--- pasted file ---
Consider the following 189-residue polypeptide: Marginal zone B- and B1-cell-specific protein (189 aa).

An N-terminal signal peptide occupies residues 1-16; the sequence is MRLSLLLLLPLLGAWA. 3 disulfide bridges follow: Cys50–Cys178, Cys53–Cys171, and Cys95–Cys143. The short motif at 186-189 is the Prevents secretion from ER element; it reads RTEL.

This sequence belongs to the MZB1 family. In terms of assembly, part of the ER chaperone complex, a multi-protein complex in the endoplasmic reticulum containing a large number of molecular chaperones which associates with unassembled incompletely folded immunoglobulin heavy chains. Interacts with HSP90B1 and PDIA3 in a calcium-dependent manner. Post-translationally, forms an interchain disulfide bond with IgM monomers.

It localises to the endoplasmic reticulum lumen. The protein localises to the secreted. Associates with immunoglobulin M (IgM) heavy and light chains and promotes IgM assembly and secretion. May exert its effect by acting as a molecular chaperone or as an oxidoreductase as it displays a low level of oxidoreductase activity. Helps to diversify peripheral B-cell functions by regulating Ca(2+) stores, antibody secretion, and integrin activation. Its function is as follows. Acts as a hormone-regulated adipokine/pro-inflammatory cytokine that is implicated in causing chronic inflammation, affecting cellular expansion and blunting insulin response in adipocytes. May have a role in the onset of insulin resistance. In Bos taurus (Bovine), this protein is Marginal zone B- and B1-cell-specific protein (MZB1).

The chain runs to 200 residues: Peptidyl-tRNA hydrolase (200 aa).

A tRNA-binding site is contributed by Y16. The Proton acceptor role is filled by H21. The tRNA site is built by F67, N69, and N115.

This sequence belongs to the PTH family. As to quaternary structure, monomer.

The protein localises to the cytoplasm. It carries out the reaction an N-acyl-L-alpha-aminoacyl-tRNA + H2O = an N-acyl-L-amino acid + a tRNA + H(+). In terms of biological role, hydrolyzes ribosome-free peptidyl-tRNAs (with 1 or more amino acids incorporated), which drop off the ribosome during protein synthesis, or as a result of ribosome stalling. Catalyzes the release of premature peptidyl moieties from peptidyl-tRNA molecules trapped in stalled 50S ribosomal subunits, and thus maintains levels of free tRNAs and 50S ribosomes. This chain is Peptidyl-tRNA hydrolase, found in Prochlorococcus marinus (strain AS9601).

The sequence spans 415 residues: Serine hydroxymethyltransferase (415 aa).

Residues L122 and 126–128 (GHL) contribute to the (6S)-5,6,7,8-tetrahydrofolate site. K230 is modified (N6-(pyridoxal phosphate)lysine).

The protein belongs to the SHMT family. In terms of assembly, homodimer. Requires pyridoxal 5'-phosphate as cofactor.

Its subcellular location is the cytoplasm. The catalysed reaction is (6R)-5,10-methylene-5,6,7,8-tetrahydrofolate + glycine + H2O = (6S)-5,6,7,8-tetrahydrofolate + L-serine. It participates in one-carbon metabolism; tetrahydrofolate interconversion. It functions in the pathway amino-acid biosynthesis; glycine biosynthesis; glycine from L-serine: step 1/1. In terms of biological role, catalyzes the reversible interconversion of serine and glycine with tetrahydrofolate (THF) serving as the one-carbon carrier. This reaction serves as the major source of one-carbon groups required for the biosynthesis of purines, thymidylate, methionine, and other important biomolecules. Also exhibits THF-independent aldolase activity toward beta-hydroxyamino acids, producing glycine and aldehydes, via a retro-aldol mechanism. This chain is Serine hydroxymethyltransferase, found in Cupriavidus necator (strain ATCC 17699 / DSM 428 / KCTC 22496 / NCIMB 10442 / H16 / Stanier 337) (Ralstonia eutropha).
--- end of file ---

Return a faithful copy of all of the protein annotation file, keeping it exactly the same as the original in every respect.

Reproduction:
Consider the following 189-residue polypeptide: Marginal zone B- and B1-cell-specific protein (189 aa).

An N-terminal signal peptide occupies residues 1-16; the sequence is MRLSLLLLLPLLGAWA. 3 disulfide bridges follow: Cys50–Cys178, Cys53–Cys171, and Cys95–Cys143. The short motif at 186-189 is the Prevents secretion from ER element; it reads RTEL.

This sequence belongs to the MZB1 family. In terms of assembly, part of the ER chaperone complex, a multi-protein complex in the endoplasmic reticulum containing a large number of molecular chaperones which associates with unassembled incompletely folded immunoglobulin heavy chains. Interacts with HSP90B1 and PDIA3 in a calcium-dependent manner. Post-translationally, forms an interchain disulfide bond with IgM monomers.

It localises to the endoplasmic reticulum lumen. The protein localises to the secreted. Associates with immunoglobulin M (IgM) heavy and light chains and promotes IgM assembly and secretion. May exert its effect by acting as a molecular chaperone or as an oxidoreductase as it displays a low level of oxidoreductase activity. Helps to diversify peripheral B-cell functions by regulating Ca(2+) stores, antibody secretion, and integrin activation. Its function is as follows. Acts as a hormone-regulated adipokine/pro-inflammatory cytokine that is implicated in causing chronic inflammation, affecting cellular expansion and blunting insulin response in adipocytes. May have a role in the onset of insulin resistance. In Bos taurus (Bovine), this protein is Marginal zone B- and B1-cell-specific protein (MZB1).

The chain runs to 200 residues: Peptidyl-tRNA hydrolase (200 aa).

A tRNA-binding site is contributed by Y16. The Proton acceptor role is filled by H21. The tRNA site is built by F67, N69, and N115.

This sequence belongs to the PTH family. As to quaternary structure, monomer.

The protein localises to the cytoplasm. It carries out the reaction an N-acyl-L-alpha-aminoacyl-tRNA + H2O = an N-acyl-L-amino acid + a tRNA + H(+). In terms of biological role, hydrolyzes ribosome-free peptidyl-tRNAs (with 1 or more amino acids incorporated), which drop off the ribosome during protein synthesis, or as a result of ribosome stalling. Catalyzes the release of premature peptidyl moieties from peptidyl-tRNA molecules trapped in stalled 50S ribosomal subunits, and thus maintains levels of free tRNAs and 50S ribosomes. This chain is Peptidyl-tRNA hydrolase, found in Prochlorococcus marinus (strain AS9601).

The sequence spans 415 residues: Serine hydroxymethyltransferase (415 aa).

Residues L122 and 126–128 (GHL) contribute to the (6S)-5,6,7,8-tetrahydrofolate site. K230 is modified (N6-(pyridoxal phosphate)lysine).

The protein belongs to the SHMT family. In terms of assembly, homodimer. Requires pyridoxal 5'-phosphate as cofactor.

Its subcellular location is the cytoplasm. The catalysed reaction is (6R)-5,10-methylene-5,6,7,8-tetrahydrofolate + glycine + H2O = (6S)-5,6,7,8-tetrahydrofolate + L-serine. It participates in one-carbon metabolism; tetrahydrofolate interconversion. It functions in the pathway amino-acid biosynthesis; glycine biosynthesis; glycine from L-serine: step 1/1. In terms of biological role, catalyzes the reversible interconversion of serine and glycine with tetrahydrofolate (THF) serving as the one-carbon carrier. This reaction serves as the major source of one-carbon groups required for the biosynthesis of purines, thymidylate, methionine, and other important biomolecules. Also exhibits THF-independent aldolase activity toward beta-hydroxyamino acids, producing glycine and aldehydes, via a retro-aldol mechanism. This chain is Serine hydroxymethyltransferase, found in Cupriavidus necator (strain ATCC 17699 / DSM 428 / KCTC 22496 / NCIMB 10442 / H16 / Stanier 337) (Ralstonia eutropha).